The collaboration that is sparking our interest today is a “3D printer+ software” one. For composite 3D printing, Anisoprint and Additive Flow have decided to join forces to improve composite materials design.
As you know, Anisoprint is one of the 3D printing startups that are investing extra miles to advance composite 3D printing through 3D printers, materials and software. As a matter of fact, today, the Luxembourg company has decided to enhance the use of its slicing software by enabling compatibility with a full-scale CAE tool.
To do so, the team relied on Additive Flow’s expertise in AI-powered multimaterial optimization. With this compatibility between Aura and the full-scale CAE tool, it becomes possible to optimize geometry smoothly through all phases of the design process.
“Design for Additive Manufacturing (DfAM) is one of the hottest topics. Not only because different additive manufacturing technologies require a specific approach for design, but they make designs that were impossible before possible now. As technology developers, we need to offer our customers tools and a smooth workflow for DfAM, that will help to get the most out of the unique hardware and material capabilities our solutions provide,” said Fedor Antonov, CEO of Anisoprint. “We are happy to find partners with whom we can shortcut the long and difficult R&D cycle of developing a DfAM solution, fully capable to support Anisoprinting. And it is already available for users within a simple workflow and native integration of our software products – Formflow and Aura 2.4.”
Why it is pivotal to optimize composite materials
Experience in composites reveals a number of advantages in R&D & production applications. However, the Holy Grail of achieving these applications remains costs.
According to the Anisoprint team, versatility of composites can help overcome this challenge. They explain for instance, that composite fiber, being an anisotropic material, exhibits different properties in different directions. Effectively using these characteristics can result in a 20-fold increase in mechanical parameters, such as stiffness.
On the other hand, at the very beginning, it’s crucial to know how to design anisotropic structures, specifically for fiber paths, load simulation patterns, calculating thermal exposure, weight, and many other tasks. Well, imagine now if you don’t have any expert in structural performance of materials?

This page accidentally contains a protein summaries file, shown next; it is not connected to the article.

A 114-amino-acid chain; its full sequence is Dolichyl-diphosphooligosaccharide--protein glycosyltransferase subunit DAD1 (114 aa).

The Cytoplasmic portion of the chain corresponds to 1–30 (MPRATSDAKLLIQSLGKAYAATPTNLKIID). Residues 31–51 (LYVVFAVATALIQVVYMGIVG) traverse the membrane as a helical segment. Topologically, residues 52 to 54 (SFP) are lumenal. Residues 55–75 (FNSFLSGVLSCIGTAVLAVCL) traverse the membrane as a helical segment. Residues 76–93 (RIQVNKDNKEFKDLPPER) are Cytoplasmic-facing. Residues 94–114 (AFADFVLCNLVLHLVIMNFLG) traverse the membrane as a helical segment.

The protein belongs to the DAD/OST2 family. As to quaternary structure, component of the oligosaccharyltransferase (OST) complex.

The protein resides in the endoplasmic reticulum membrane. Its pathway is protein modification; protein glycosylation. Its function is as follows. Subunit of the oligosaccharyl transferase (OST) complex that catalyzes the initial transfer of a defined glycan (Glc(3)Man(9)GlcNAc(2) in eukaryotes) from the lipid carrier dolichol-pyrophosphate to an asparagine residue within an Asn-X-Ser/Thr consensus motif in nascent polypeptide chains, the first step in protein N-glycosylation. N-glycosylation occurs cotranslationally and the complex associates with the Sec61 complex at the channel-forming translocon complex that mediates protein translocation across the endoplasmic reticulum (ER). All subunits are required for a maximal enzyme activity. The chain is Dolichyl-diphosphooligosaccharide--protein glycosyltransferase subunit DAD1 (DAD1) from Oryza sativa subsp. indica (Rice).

To avoid slowing down the production process with these materials, Additive Flow addresses this challenge with their software Formflow – a specific CAE (Computer-Aided Engineering) tool for performance analysis and structural anisotropic design that will result in the most effective topology for given parameters.
This new feature will enable automation and accuracy in the development of designs with anisotropic structures. Additive Flow also explains that the trial and error method will now be replaced by physics simulating algorithms that define optimally performing parts. Operators could also appreciate costs savings through integration of topology, enhanced flexibility due to clear quantitative analysis of loads as well as the optimized material use. The latter advantage means that parts designed with minimal weight and maximal desired parameters lead to reasonable and efficient material consumption.
Testing for optimization of internal structure of a continuous fiber reinforced part
The image bellows show an aircraft chair support layer by layer designed to be light weight and withstand sufficient loads.
“The darker areas indicate a more dense lattice that reinforces the most loaded regions.
Naturally, the more dispersed grid here fills the areas that carry less load: thus we do not waste material by over-reinforcing them. Using the optimal amount of material leads to reducing printing time, less material waste and reduced costs.
It is peculiar how a simplistic detail starts to resemble natural structures once we see how boundary conditions really work. The sophisticated pattern of lattices (they function as multimaterial here) gives an exhaustive reason why we need reliable software for composite materials design to make the most of continuous fiber 3D printing.”
“Our accessible UI provides an integrated workflow to exploit material property <> parameter relationships, and allow these to be efficiently applied through repeatable workflows. Results selection is made simple with visualization comparison tools – and streamlined export with build-file formats, including Aura,” said Alexander Pluke, Additive Flow CEO. “We’re excited to be working with Anisoprint and their enhanced multi-property capability that can deposit different materials, and tune anisotropic properties to meet specific strengths and engineering requirements.”
Anisoprint has recently took part in a dossier dedicated to “composite 3D printing, understanding the value proposition of a niche technology.”
Additive Flow has recently took part in an Additive Talks session dedicated to the optimization of multi-functional parts.
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